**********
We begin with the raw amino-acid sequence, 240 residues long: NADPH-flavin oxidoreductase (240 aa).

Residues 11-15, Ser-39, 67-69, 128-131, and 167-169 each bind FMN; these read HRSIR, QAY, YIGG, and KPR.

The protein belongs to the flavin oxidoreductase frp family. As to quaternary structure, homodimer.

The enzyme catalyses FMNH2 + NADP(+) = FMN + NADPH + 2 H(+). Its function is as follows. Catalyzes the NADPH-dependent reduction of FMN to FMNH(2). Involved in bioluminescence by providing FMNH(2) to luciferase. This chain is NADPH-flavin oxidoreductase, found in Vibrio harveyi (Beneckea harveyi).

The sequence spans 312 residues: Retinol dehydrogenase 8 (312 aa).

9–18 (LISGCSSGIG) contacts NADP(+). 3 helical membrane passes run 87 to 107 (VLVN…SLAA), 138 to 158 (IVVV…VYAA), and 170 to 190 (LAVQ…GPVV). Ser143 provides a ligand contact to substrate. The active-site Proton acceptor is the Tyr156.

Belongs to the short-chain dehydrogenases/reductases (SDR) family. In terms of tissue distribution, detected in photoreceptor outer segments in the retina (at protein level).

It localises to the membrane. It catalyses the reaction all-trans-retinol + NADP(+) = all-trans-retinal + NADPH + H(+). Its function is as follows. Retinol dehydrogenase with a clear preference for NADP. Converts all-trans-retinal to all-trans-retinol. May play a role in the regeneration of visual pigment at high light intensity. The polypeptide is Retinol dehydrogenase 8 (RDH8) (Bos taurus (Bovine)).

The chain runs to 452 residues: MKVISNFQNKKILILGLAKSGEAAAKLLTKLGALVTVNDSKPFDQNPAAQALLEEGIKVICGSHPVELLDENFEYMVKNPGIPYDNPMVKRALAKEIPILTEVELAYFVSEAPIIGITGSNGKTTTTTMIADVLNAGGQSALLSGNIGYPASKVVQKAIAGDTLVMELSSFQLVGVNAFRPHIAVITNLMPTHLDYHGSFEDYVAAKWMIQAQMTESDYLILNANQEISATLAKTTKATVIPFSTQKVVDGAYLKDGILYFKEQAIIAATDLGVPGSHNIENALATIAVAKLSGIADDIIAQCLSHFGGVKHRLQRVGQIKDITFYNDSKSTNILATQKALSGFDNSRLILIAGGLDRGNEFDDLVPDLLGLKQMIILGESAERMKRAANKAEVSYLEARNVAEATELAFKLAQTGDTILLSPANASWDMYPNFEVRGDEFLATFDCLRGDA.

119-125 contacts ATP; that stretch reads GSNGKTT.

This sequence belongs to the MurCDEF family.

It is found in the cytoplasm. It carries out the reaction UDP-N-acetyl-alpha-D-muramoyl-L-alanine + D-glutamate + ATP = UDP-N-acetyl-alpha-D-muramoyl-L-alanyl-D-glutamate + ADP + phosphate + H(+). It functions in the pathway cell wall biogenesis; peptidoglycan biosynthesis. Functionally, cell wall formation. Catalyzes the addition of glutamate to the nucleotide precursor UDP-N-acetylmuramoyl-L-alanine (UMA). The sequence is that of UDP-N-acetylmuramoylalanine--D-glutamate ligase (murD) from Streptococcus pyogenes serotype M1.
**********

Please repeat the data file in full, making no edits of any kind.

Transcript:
We begin with the raw amino-acid sequence, 240 residues long: NADPH-flavin oxidoreductase (240 aa).

Residues 11-15, Ser-39, 67-69, 128-131, and 167-169 each bind FMN; these read HRSIR, QAY, YIGG, and KPR.

The protein belongs to the flavin oxidoreductase frp family. As to quaternary structure, homodimer.

The enzyme catalyses FMNH2 + NADP(+) = FMN + NADPH + 2 H(+). Its function is as follows. Catalyzes the NADPH-dependent reduction of FMN to FMNH(2). Involved in bioluminescence by providing FMNH(2) to luciferase. This chain is NADPH-flavin oxidoreductase, found in Vibrio harveyi (Beneckea harveyi).

The sequence spans 312 residues: Retinol dehydrogenase 8 (312 aa).

9–18 (LISGCSSGIG) contacts NADP(+). 3 helical membrane passes run 87 to 107 (VLVN…SLAA), 138 to 158 (IVVV…VYAA), and 170 to 190 (LAVQ…GPVV). Ser143 provides a ligand contact to substrate. The active-site Proton acceptor is the Tyr156.

Belongs to the short-chain dehydrogenases/reductases (SDR) family. In terms of tissue distribution, detected in photoreceptor outer segments in the retina (at protein level).

It localises to the membrane. It catalyses the reaction all-trans-retinol + NADP(+) = all-trans-retinal + NADPH + H(+). Its function is as follows. Retinol dehydrogenase with a clear preference for NADP. Converts all-trans-retinal to all-trans-retinol. May play a role in the regeneration of visual pigment at high light intensity. The polypeptide is Retinol dehydrogenase 8 (RDH8) (Bos taurus (Bovine)).

The chain runs to 452 residues: MKVISNFQNKKILILGLAKSGEAAAKLLTKLGALVTVNDSKPFDQNPAAQALLEEGIKVICGSHPVELLDENFEYMVKNPGIPYDNPMVKRALAKEIPILTEVELAYFVSEAPIIGITGSNGKTTTTTMIADVLNAGGQSALLSGNIGYPASKVVQKAIAGDTLVMELSSFQLVGVNAFRPHIAVITNLMPTHLDYHGSFEDYVAAKWMIQAQMTESDYLILNANQEISATLAKTTKATVIPFSTQKVVDGAYLKDGILYFKEQAIIAATDLGVPGSHNIENALATIAVAKLSGIADDIIAQCLSHFGGVKHRLQRVGQIKDITFYNDSKSTNILATQKALSGFDNSRLILIAGGLDRGNEFDDLVPDLLGLKQMIILGESAERMKRAANKAEVSYLEARNVAEATELAFKLAQTGDTILLSPANASWDMYPNFEVRGDEFLATFDCLRGDA.

119-125 contacts ATP; that stretch reads GSNGKTT.

This sequence belongs to the MurCDEF family.

It is found in the cytoplasm. It carries out the reaction UDP-N-acetyl-alpha-D-muramoyl-L-alanine + D-glutamate + ATP = UDP-N-acetyl-alpha-D-muramoyl-L-alanyl-D-glutamate + ADP + phosphate + H(+). It functions in the pathway cell wall biogenesis; peptidoglycan biosynthesis. Functionally, cell wall formation. Catalyzes the addition of glutamate to the nucleotide precursor UDP-N-acetylmuramoyl-L-alanine (UMA). The sequence is that of UDP-N-acetylmuramoylalanine--D-glutamate ligase (murD) from Streptococcus pyogenes serotype M1.